Fact Checking Donald Trump’s Latest Voting Fraud Claims

On May 7, Donald Trump released a statement on his website in which he recycled familiar voting fraud claims. Trump claims there were vote “dumps” for President Joe Biden in both Michigan and Wisconsin, two states that Biden won in the 2020 presidential election. The statement has since gone viral after Jenna Ellis, former member of Trump’s legal team, among others, shared the statement on Twitter:

The first part of Trump’s statement alleges that Michigan “miraculously” went to Biden because of a suspicious vote “dump.” From the statement: “6:31 in the morning on November 4th, a dump of 149,772 votes came into the State of Michigan. Biden received 96% of those votes and the State miraculously went to him. Has the Michigan State Senate started their review of the Fraudulent Presidential Election of 2020 yet, or are they about to start? If not, they should be run out of office.”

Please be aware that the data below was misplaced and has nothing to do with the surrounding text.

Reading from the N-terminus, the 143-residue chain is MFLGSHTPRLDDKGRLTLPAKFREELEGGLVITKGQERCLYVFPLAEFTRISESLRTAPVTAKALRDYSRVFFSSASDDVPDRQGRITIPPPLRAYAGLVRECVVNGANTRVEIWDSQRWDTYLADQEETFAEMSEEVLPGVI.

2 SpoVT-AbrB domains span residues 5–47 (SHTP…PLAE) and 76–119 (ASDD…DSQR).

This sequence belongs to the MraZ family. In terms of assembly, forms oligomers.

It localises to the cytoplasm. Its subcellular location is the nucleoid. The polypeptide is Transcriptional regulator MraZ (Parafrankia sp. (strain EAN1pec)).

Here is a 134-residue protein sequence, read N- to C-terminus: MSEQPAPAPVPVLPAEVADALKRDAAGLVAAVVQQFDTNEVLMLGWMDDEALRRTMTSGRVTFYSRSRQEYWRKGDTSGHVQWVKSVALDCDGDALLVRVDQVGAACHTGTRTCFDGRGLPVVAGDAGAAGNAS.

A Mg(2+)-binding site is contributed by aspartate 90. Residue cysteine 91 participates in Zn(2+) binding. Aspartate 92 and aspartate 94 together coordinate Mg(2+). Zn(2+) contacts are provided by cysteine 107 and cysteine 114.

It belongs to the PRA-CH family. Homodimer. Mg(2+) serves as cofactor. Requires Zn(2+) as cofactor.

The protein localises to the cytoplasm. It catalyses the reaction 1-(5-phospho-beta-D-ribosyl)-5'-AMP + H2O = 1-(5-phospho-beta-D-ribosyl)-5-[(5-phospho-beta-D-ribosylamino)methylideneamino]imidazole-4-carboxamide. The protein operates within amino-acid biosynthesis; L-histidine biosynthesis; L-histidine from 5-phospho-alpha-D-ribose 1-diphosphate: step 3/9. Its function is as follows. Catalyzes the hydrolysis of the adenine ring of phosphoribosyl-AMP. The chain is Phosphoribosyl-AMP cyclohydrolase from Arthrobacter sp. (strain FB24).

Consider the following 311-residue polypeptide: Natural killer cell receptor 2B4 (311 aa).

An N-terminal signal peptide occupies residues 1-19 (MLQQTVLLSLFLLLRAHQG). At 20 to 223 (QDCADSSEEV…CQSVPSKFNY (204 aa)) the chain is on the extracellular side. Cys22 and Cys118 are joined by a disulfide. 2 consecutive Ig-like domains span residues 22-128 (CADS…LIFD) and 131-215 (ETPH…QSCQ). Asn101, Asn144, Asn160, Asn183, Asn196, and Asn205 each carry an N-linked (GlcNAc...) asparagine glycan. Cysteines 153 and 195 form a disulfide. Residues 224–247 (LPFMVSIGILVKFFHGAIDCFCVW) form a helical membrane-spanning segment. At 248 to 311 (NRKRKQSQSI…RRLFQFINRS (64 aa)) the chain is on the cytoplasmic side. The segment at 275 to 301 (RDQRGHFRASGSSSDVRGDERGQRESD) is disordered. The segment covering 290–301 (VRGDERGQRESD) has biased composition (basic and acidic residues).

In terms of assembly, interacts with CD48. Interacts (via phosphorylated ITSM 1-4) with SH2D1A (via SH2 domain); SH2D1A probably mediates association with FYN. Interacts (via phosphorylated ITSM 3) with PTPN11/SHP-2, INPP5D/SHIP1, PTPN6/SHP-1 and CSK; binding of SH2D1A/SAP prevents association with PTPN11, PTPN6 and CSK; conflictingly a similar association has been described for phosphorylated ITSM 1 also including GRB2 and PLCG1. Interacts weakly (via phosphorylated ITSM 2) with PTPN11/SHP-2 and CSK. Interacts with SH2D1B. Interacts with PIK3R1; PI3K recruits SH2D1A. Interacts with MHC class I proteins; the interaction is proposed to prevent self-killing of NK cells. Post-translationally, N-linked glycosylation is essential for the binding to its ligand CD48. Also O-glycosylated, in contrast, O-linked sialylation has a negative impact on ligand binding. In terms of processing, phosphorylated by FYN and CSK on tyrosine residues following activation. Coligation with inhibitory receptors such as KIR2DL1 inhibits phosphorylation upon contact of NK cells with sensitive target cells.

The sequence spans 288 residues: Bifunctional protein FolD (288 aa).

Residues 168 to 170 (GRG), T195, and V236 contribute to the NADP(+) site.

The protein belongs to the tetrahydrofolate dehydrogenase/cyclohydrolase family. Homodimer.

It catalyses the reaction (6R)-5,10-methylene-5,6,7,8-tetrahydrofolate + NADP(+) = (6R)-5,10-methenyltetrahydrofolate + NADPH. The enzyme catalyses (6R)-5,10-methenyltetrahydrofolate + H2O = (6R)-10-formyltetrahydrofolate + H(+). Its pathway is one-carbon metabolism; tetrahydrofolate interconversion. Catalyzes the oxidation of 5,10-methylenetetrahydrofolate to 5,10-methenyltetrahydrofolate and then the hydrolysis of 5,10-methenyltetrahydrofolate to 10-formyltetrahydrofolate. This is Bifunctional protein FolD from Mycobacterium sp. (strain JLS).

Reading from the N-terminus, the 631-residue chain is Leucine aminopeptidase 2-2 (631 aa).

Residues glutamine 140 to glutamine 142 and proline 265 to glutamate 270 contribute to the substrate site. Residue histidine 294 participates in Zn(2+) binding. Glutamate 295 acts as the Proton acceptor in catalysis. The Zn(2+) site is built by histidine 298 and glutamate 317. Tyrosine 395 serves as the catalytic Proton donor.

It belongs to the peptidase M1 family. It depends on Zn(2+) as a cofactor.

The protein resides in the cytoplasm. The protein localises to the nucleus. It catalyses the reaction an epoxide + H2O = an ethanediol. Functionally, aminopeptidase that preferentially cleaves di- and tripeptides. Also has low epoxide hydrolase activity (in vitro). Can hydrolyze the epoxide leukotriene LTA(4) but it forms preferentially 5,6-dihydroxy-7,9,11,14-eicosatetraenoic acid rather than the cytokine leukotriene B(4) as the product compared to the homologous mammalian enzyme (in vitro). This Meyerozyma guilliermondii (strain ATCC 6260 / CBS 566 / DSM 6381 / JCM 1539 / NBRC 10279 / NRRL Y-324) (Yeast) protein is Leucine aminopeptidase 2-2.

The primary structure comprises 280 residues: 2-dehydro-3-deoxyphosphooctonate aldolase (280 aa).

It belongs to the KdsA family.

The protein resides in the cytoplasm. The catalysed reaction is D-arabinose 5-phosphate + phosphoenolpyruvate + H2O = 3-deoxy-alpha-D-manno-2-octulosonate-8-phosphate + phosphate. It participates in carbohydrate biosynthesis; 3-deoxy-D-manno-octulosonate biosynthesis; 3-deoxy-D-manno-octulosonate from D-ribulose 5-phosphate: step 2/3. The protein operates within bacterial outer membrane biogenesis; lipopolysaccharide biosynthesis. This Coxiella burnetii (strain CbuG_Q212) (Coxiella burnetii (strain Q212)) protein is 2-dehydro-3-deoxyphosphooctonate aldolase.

This is a false claim. There was no fraudulent “vote dump” for Biden in Michigan. This  “149,772” number comes from metadata from the New York Times that Trump had previously tweeted about. In a fact check about a similar election fraud claim, The Dispatch’s Alec Dent explained: “data irregularities in the unofficial vote reporting done by media outlets on Election Night do not prove discrepancies in the vote: Anomalies like the number of votes not matching up to the percentage earned by candidates would be picked up when the vote was certified during the county canvas.” Furthermore, Alec wrote that: “The New York Times Vice-President for Communications Danielle Rhoades Ha told The Dispatch Fact Check that, ‘Sometimes over the course of reporting results officials or results providers make mistakes, such as mixing up two numbers, and they correct those mistakes as they verify the data. These changes are common in the difficult task of reporting millions of votes across thousands of races, and are not at all unusual.’”

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